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Hydronic Heating

Hydronic is the name for any system that uses a liquid as the heat-transfer medium for space conditioning. Although hydronic heating relies on radiation to convey heat, it should not be confused with infrared radiant heat, which warms via electromagnetic waves rather than hot liquid.

Large or multi-building complexes may be heated and cooled by a central boiler and chiller that sends hot or chilled water via a water loop throughout the building. These too are a type of hydronic system. One of the oldest forms of hydronic systems in modern times is the hot-water radiator.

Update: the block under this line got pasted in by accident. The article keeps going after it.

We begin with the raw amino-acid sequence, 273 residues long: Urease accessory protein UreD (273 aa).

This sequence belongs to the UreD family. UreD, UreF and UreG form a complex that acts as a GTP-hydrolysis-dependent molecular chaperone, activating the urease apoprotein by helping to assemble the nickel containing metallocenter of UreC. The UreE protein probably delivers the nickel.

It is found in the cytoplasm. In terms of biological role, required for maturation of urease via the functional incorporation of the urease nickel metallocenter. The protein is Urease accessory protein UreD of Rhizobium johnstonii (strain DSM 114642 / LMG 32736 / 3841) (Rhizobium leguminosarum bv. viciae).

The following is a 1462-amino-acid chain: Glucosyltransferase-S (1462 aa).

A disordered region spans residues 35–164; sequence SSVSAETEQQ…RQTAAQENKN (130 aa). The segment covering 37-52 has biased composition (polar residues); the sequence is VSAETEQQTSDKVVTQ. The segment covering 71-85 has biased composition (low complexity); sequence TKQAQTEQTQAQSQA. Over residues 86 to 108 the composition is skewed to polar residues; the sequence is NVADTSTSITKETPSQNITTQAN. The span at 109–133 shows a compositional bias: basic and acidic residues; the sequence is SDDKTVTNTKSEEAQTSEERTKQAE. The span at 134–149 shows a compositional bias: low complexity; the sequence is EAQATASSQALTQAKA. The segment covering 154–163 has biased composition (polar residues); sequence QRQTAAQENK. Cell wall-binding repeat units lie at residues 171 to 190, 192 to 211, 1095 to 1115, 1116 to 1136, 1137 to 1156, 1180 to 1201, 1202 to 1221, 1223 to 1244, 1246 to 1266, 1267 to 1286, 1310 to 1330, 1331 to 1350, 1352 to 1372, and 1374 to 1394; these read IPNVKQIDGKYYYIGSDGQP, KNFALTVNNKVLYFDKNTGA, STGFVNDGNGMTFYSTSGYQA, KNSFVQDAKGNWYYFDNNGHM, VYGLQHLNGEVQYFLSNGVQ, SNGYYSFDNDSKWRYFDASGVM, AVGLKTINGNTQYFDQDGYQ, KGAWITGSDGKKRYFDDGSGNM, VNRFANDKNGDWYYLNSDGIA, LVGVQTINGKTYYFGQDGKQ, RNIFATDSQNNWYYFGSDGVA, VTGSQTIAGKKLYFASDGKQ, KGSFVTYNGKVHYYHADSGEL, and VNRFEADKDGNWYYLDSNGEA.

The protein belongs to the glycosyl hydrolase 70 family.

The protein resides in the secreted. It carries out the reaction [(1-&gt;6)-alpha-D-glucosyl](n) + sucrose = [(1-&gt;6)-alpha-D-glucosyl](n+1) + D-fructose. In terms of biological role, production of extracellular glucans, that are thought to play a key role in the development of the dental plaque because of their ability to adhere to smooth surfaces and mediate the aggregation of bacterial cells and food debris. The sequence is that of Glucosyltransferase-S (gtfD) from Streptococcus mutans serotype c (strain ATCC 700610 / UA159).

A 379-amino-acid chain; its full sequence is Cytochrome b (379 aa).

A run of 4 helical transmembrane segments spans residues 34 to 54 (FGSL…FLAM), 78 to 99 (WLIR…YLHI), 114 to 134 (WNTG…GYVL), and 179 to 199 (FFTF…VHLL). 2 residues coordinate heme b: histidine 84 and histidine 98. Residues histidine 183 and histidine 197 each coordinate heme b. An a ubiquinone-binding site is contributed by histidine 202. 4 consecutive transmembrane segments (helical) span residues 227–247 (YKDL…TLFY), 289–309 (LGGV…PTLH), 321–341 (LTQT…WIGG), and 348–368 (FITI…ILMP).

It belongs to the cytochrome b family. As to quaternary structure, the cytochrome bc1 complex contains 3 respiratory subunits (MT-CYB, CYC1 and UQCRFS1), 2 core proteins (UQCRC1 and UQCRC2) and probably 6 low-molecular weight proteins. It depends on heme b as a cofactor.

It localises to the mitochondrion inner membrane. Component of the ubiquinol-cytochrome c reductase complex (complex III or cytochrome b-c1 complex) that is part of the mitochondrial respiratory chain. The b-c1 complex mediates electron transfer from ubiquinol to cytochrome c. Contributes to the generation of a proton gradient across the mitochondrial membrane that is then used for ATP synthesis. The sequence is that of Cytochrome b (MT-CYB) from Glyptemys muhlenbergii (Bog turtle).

In this section of the module we discuss two specific types of hydronic systems—Floor Heating and Baseboard Heating. These systems offer several advantages over forced air heating. Most notably, the heat source is located at floor level—either in the floor or close to it—so it provides more and warmer heat to the lower part of the body than the head, a more comfortable and natural warmth. Since heat does not circulate by air movement, dust and other airborne contaminants are less bothersome, especially for asthma sufferers. Air heated via a hydronic system is also less likely to require any or as much humidification as a forced air system. Additionally, large ducts running overhead in basements and through walls are eliminated.